If the crosscut saw is rusty, it should be cleaned with pumice stone and water, as shown in Figure 65.
Before one can sharpen a timber saw satisfactorily, he must have in mind the desired shape of the teeth he is filing, so as to get them the same shape as made at the factory, or some other shape definitely suited to the kind of work the saw will be required to do.
The work done by the cutting teeth and the rakers of a timber saw is shown in Figure 66, which shows four cutting teeth between two rakers, or drag teeth. Two of the teeth, A and B, are filed so that the points of the teeth make a cut like a knife cut at the right side of the saw kerf, and the other two, C and D, at the left. Each raker has two square points like a wood chisel. One point draws the sawdust out in one direction, and the other in the opposite direction.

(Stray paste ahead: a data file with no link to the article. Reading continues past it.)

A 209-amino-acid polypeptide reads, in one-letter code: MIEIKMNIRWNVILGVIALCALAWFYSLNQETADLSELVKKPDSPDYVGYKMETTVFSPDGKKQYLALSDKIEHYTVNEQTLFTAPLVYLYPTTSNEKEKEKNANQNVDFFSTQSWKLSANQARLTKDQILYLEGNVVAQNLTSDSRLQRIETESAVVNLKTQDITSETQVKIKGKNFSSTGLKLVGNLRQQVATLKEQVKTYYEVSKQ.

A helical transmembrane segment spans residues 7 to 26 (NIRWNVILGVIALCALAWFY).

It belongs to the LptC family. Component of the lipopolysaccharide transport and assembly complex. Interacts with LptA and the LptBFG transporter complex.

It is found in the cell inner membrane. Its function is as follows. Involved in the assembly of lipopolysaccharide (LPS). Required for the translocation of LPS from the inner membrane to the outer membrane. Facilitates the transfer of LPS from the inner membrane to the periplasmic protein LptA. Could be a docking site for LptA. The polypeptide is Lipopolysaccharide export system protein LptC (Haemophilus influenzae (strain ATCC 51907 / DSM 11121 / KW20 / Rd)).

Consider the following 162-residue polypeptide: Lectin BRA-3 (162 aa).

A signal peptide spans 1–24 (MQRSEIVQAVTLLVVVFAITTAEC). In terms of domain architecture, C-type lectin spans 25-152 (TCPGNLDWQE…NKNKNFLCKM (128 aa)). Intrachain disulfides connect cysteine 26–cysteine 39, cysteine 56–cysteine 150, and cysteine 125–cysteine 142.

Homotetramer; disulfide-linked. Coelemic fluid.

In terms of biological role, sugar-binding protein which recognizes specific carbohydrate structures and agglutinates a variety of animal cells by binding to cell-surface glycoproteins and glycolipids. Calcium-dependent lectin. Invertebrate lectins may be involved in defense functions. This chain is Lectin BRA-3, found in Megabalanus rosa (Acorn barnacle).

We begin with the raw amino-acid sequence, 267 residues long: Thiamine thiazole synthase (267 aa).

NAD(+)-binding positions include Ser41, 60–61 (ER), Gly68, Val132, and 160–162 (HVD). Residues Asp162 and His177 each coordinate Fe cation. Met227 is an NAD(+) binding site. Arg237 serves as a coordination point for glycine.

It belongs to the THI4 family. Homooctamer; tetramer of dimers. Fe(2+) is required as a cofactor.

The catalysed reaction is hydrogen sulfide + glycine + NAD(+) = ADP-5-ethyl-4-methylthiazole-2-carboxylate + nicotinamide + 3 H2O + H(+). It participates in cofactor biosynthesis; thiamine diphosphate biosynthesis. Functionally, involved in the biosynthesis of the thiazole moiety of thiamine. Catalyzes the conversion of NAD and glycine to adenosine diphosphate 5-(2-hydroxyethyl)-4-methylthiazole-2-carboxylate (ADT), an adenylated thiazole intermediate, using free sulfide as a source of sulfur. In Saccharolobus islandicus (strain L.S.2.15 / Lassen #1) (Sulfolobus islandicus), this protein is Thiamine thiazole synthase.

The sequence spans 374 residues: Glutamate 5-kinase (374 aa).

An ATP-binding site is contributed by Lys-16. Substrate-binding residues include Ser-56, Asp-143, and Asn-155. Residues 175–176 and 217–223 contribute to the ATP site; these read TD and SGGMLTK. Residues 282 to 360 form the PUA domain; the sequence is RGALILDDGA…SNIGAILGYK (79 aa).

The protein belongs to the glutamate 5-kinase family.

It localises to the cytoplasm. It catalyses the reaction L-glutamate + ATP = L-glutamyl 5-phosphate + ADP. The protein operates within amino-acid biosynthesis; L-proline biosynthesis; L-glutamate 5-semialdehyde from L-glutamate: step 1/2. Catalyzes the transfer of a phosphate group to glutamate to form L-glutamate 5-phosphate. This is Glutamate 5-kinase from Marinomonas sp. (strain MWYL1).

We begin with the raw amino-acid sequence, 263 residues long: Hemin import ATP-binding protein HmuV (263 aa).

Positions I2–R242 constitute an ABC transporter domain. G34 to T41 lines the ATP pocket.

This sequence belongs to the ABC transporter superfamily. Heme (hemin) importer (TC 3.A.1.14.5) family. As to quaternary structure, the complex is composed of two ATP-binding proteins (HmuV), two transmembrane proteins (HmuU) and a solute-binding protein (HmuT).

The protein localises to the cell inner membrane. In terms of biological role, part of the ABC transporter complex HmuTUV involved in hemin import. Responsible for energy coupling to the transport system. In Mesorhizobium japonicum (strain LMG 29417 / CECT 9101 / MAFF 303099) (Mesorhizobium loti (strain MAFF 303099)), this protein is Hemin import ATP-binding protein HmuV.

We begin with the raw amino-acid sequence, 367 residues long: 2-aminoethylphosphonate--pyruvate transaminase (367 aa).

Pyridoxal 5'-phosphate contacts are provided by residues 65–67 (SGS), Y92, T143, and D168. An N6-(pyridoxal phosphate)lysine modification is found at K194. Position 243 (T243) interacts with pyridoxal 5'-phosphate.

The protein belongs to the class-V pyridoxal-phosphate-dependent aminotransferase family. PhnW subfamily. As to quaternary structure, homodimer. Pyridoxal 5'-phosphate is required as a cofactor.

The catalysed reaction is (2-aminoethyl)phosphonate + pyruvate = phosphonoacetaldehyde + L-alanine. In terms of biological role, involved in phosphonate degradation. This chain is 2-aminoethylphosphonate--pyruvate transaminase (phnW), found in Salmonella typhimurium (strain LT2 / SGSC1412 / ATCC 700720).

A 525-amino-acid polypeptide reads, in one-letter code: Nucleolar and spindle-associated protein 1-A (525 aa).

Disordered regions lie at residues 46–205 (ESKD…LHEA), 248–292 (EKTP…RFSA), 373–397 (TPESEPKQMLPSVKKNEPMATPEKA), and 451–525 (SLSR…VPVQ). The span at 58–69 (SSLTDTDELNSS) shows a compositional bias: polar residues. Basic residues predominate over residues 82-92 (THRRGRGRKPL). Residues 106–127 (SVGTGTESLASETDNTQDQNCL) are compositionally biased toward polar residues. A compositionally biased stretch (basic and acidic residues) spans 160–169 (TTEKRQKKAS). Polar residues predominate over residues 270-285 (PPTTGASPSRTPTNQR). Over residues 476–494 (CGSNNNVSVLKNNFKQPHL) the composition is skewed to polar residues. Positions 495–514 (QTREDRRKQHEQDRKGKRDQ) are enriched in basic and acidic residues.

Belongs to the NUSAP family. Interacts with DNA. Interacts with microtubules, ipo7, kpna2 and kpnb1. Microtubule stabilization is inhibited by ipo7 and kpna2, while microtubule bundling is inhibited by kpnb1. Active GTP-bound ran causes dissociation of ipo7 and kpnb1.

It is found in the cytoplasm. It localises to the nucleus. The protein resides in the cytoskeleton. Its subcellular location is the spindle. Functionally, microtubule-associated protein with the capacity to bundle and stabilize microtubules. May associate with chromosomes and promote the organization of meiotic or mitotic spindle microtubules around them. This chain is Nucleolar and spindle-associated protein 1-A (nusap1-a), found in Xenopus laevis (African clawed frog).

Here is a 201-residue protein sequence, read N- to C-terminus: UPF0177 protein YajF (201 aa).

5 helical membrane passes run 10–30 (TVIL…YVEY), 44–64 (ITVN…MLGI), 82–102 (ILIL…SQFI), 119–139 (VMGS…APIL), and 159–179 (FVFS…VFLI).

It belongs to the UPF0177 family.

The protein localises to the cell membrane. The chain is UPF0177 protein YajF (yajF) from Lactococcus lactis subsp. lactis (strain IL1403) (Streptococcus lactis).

Three styles of teeth, filed for general use, are shown in Fig
Was this article helpful?